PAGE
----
That said, did the policy makers and other stakeholders in the above-countries also miss the bus and take late action on COVID-19, despite knowing in early January (i.e., 6 or 8 January 2020) that something serious was in the offing as far as the mysterious disease in China was concerned?
In fact, between 6 and 10 January 2020, the New York Times
had three major articles devoted to the puzzling pneumonia like illness in China: (1) ‘China Grapples With Mystery Pneumonia-Like Illness
’, 6 January 2020; (2) ‘China Identifies New Virus Causing Pneumonia like Illness
’, 8 January 2020; and (3) ‘China Reports First Death From New Virus
’, 10 January 2020. And the Foreign Policy had one article, Just in Time for Lunar New Year, Another SARS-like Epidemic Is Brewing in China
’, 8 January 2020. Several other public domain articles were available around the same time, providing coverage on the strange illness in China. And all these should have been good enough to grab the attention of all key stakeholders concerned (from policy makers to those in the intelligence community and others). But apparently, it did not in these countries and as a result, they are in the alarming situation that they face today as outlined in Table 1 above.
Furthermore, on 21 January 2020, when China was busy warning its people not to travel to Wuhan, the New York Times
reported that the ‘First Patient With Wuhan Coronavirus Is Identified in the US
And on 22 January 2020 the New York Times
further reported, ‘Wuhan, Center of Coronavirus Outbreak, Is Being Cut Off by Chinese Authorities
’. Yet, by this time (22 January 2020), according to a New York Times
estimate given in a later article, “How the Virus Got Out?
”, almost seven million people (with thousands of infected travellers) had left Wuhan during the period 1 January 2020 to 21 January 2020—i.e., before travel from Wuhan was restricted. This included at least 175,000 people who left Wuhan on 1 January 2020.
And ironically, there was no concrete warning from the WHO to anyone worldwide even as policy makers in these countries—US, UK, Italy, Spain, France and other countries—did very little to stop the incoming flow of (infected) travellers from Wuhan and China, who would later turn out to be carriers and spreaders of the deadly disease.
WHO’s belated warning came on 30 January 2020, declaring the novel coronavirus outbreak (2019-nCoV) as a Public Health Emergency of International Concern (PHEIC)
, by which time travel from Wuhan had virtually stopped according to the New York Times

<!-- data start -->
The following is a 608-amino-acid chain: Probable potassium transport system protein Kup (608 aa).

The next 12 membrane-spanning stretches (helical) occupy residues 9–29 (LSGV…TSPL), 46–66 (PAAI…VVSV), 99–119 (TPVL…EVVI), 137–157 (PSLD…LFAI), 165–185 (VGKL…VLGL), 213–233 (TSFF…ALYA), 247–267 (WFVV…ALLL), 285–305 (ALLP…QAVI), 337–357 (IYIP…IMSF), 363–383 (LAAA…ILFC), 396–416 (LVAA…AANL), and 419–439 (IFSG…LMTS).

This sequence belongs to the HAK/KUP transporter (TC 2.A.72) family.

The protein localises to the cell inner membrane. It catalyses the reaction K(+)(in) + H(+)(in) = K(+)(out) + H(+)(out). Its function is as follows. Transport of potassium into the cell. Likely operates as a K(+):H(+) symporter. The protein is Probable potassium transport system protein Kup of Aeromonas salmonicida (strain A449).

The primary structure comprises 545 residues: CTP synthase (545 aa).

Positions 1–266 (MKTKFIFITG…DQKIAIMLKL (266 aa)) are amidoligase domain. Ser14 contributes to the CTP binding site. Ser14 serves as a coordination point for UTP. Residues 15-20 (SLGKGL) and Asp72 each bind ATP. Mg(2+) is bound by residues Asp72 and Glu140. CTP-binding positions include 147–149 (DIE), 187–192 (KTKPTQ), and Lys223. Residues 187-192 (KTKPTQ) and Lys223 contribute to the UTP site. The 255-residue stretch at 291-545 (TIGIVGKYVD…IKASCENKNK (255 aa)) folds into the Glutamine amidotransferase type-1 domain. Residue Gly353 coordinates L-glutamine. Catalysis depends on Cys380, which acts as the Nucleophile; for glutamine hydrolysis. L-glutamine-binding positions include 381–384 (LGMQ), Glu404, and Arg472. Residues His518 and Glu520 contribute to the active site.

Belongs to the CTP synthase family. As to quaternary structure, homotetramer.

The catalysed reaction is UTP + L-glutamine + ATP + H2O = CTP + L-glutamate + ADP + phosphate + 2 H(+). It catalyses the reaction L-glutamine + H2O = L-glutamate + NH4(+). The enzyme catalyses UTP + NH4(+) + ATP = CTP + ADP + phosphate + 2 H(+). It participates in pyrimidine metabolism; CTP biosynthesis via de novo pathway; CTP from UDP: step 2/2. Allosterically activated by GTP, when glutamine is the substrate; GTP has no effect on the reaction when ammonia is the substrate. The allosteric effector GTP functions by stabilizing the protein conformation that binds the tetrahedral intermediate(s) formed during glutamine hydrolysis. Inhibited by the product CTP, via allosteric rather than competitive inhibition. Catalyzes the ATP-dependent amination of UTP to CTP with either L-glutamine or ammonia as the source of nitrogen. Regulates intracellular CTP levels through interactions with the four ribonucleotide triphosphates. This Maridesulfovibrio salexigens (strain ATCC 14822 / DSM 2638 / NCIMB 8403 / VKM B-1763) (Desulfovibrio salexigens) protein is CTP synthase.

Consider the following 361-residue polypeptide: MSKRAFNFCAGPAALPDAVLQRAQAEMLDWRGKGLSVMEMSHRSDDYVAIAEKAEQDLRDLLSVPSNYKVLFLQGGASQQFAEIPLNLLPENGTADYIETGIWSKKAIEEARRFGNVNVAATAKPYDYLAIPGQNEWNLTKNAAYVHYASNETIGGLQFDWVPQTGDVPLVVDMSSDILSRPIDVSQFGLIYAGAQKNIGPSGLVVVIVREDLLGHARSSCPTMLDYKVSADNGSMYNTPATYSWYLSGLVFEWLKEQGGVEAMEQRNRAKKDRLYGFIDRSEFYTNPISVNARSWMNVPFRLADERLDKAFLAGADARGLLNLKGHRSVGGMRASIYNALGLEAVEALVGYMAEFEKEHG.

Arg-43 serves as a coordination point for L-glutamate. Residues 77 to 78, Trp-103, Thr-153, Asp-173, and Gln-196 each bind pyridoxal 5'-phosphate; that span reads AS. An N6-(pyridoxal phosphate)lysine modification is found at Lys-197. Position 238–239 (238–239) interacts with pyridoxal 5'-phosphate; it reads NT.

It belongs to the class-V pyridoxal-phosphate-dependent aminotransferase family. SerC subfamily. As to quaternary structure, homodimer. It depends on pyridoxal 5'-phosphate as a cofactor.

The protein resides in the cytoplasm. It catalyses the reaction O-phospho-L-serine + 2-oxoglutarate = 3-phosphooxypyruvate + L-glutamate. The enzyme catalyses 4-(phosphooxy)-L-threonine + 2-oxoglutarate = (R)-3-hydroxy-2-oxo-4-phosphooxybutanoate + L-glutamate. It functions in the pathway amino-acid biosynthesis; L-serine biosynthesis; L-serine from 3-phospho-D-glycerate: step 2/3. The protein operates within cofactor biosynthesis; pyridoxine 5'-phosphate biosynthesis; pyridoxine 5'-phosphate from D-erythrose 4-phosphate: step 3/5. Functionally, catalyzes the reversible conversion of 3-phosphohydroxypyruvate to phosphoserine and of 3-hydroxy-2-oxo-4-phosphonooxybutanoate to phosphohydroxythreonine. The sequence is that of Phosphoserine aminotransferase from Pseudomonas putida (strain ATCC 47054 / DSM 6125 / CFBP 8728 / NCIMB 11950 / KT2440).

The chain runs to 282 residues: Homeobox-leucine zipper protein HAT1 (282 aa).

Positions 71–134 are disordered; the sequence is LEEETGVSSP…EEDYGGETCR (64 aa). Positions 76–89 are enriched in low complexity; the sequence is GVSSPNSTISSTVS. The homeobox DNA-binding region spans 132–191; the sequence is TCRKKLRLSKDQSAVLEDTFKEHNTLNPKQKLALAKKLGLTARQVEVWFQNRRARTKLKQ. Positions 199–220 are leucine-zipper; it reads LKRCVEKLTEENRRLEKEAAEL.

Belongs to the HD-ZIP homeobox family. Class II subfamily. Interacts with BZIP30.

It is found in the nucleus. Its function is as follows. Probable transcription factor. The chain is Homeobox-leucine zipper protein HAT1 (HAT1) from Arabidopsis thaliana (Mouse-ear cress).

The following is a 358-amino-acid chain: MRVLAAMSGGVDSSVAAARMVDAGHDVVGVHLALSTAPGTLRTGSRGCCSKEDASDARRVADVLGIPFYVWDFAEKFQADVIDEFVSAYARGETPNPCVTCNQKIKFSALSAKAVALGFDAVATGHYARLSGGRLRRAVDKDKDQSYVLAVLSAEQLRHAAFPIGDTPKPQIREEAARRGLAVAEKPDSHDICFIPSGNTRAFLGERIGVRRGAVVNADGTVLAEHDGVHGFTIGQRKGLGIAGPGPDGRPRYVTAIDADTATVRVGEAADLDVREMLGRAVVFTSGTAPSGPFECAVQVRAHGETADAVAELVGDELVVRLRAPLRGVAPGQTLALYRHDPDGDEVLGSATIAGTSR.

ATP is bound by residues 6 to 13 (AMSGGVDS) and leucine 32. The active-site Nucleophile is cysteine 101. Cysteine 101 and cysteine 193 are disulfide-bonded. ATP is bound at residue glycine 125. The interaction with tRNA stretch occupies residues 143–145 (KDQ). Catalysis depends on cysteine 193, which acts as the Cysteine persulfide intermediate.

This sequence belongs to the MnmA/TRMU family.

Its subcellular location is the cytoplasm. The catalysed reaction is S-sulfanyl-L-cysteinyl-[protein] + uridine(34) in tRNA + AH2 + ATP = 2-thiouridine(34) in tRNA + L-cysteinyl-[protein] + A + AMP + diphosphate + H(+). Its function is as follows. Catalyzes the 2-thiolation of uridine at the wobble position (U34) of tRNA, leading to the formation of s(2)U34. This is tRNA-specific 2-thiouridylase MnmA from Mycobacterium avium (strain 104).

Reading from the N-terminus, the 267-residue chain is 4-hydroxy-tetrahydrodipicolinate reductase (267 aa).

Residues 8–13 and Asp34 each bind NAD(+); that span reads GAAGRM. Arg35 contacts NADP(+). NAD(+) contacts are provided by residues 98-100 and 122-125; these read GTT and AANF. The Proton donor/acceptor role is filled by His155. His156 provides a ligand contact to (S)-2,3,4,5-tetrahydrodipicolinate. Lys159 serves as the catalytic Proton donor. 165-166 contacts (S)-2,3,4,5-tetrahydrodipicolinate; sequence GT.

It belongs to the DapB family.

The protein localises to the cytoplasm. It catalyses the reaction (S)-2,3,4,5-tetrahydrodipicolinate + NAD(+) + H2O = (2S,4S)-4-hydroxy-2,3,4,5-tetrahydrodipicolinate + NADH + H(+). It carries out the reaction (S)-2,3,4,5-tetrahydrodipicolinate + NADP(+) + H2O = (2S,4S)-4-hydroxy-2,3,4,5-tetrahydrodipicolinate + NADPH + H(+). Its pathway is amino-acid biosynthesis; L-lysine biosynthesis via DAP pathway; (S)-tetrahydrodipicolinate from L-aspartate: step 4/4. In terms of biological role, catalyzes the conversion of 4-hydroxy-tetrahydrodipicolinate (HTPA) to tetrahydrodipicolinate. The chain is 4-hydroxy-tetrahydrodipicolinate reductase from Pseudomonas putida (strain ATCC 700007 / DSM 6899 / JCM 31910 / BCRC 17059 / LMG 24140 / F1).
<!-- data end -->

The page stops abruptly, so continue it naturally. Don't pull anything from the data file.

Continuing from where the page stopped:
. In my opinion, WHO’s actions were too little, too late and it must shoulder much of the blame for the spread of this horrific disease because had the world been alerted in early January, 2020 by the WHO, the spread of COVID-19 could have been stopped. It goes without saying that China is also to blame very significantly for its lack of transparent sharing of information about COVID-19 (and its depth and spread within China), both to the WHO and the entire world during the period, from 1 December 2019 to 22 January 2020.
And last, but not the least, the policy-makers in the United States and other countries mentioned above are also responsible for the present sorry state of affairs (as shown in Table 1) in their respective countries. This fact gets somewhat amplified in the case of United States because it has been reported that the CIA had reportedly informed president Donald Trump about the breakout of a serious illness in China. This was also somewhere in early January, 2020 and the date given was 3 January 2020. See the CNN article, which had the following headlines—“US intelligence agencies started tracking coronavirus outbreak in China as early as November
That said, if these countries had acted swiftly in early- to mid-January 2020, the disease would not have turned into a pandemic, at least on a global scale. Sadly, now, for no fault of theirs, citizens in these countries and all of us are paying a huge, huge price.
(Ramesh S Arunachalam is the author of 12 critically acclaimed books. His latest released in January 2020 and is titled, “Powering India to Double Digit Growth: Five Key Steps to A Robust Economy”. Apart from being an author, Ramesh provides strategic advice on a wide variety of financial sector/economic development issues. He has worked on over 311 assignments with multi-laterals, governments, private sector, banks, NBFCs, regulators, supervisors, MFIs and other stakeholders in 31 countries globally in five continents and 640 districts of India during the last 31 years